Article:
On January 13, the Amelia Bloomer List announced their 2016 YA feminist reads. A part of the Feminist Task Force of the Social Responsibilities Round Table of the American Library Association, the Amelia Bloomer Project releases a booklist of the best feminist titles for readers up to age eighteen.
The young adult fiction books listed are Infandous, Audacity, The Boston Girl, These Shallow Graves, Dime, What We Saw, Henni, Under A Painted Sky, Devoted, Dumplin’, Kissing in America, All The Rage and Paper Hearts.
Infandous by Elana K. Arnold follows Sephora Golding, a teen who is always a background character in her beautiful mother’s fairy tale. When she meets Felix, the fairy tale she’s been living in takes a drastic turn.
Inspired by Clara Lemlich, Audacity by Melanie Crowder follows Russian immigrant Clara and her fight for equal rights in early twentieth-century New York City.
In The Boston Girl by Anita Diamant, eighty-five year-old Addie Baum, a Jewish woman born to immigrants in Boston in 1900, recalls her adolescence to her granddaughter. Filled with media culture and new chances for women, Addie reminisces on her experiences in an emerging generation.
These Shallow Graves by Jennifer Donnelly follows Jo Montfort, who uses her reporting skills to not only uncover the truth behind her father’s death, but to also break out of becoming a girl who finishes school only to be married into wealth.
Dime by E. R. Frank follows Dime, a young girl who only wants to be loved. But “love” comes with the price of selling herself to make money. When a younger girl joins the “family,” Dime realizes that prostitution isn’t the love she’s been looking for.
What We Saw by Aaron Hartzler is a story about the grey area that surrounds guilt and innocence, told through Kate Weston and her town’s controversy about a peer’s rape charges against classmates.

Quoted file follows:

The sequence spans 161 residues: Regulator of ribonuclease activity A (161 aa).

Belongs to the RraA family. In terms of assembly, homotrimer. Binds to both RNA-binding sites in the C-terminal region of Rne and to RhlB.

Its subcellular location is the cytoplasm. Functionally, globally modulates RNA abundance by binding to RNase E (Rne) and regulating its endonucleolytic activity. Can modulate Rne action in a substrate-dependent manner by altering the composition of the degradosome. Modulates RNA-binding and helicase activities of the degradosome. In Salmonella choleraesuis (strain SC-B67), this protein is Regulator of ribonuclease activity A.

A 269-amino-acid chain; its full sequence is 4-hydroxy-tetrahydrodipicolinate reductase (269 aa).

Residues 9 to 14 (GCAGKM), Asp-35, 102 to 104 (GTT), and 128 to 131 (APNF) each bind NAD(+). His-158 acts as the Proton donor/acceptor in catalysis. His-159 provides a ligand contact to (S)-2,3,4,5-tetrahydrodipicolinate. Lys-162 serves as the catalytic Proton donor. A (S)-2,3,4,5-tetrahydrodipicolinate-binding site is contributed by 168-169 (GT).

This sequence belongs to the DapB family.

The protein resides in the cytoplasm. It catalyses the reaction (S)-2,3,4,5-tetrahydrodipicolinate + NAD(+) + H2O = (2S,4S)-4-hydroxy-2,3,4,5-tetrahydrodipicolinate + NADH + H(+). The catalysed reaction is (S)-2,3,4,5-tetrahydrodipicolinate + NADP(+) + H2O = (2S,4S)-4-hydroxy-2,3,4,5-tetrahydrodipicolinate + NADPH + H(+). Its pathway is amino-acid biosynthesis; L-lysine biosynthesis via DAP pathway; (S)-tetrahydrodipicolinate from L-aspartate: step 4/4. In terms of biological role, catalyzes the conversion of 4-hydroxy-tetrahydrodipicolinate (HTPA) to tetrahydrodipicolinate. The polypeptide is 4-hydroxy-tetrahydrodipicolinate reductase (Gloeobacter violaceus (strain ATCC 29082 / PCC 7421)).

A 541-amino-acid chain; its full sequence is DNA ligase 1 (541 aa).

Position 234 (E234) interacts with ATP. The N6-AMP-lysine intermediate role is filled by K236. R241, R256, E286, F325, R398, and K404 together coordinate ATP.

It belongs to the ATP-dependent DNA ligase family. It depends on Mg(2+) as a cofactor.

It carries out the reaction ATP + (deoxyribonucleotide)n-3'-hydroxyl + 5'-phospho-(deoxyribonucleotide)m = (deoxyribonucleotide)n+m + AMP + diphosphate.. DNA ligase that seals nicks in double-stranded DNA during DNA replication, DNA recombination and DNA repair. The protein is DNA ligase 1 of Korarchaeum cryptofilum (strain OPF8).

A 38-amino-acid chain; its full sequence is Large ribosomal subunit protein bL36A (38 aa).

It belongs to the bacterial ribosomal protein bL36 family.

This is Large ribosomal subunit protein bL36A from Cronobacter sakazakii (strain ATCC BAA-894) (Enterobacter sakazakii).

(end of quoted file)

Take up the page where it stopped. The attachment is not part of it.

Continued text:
In Henni by Miss Lasko-Gross, a young teen stuck in a world where religion and tradition rule, goes out on her own adventure to find out about the world and what it is really like.
Under a Painted Sky by Stacey Lee follows Samantha and Annamae, two girls who disguise themselves as boys on the Oregon Trail in 1849.
In Devoted by Jennifer Mathieu, Rachel Walker is faithful to the Lord. But when the world around her cannot be explained by God, Rachel starts to question her devotion.
Dumplin’ by Julie Murphy follows Willowdean Dickson, a.k.a Dumplin’, who finds herself falling for Bo, a hot, private school jock. Although she’s always been comfortable with her weight, Willowdean starts to doubt herself in her relationship with and enters a beauty pageant to show everyone that she also belongs there with the rest of the candidates.
After finding the one boy she could fall in love with, Kissing in America by Margo Rabb follows Eva and her best friend as they travel across America to see Will again.
All the Rage by Courtney Summers is about Romy Grey, a girl who keeps quiet about the truth that has branded her an outsider. When a girl she knows disappears, Grey has to decide whether to speak up about Kellan Turner, the supposed golden boy, and fight against the community who didn’t believe her words the first time.
Based on actual events, Paper Hearts by Meg Wiviott follows a group of young women and their story for survival as slave laborers at a factory in Auschwitz.
The non-fiction titles named to the list are We Should All Be Feminists by Chimamanda Ngozi Adichie, African American Women: Photographs from the National Museum of African American History and Culture, The Born Frees: Writing with the Girls of Gugulethu by Kimberly Burge, Notorious RBG: The Life and Times of Ruth Bader Ginsburg by Irin Carmon and Shana Knizhnik, Babe by Petra Collins, Alone atop the Hill: Autobiography of Alice Dunnigan, Pioneer of the National Black Press by Alice Dunnigan, How to Be a Heroine: Or, What I’ve Learned from Reading Too Much by Samantha Ellis, Headscarves and Hymens: Why the Middle East Needs a Sexual Revolution by Mona Eltahawy, Asking for It: The Rise of Rape Culture—and What We Can Do About It by Kate Harding, Sisters in Law by Linda Hirshman and Headstrong: 52 Women Who Changed Science–and the World by Rachel Swaby.
The Amelia Bloomer Project is named after Amelia Bloomer, an American women’s rights advocate who edited The Lily, the first newspaper written for women. The annual list the Amelia Bloomer Project releases hopes to showcase and promote great feminist literature.
For more information and the complete Amelia Bloomer list, visit their website.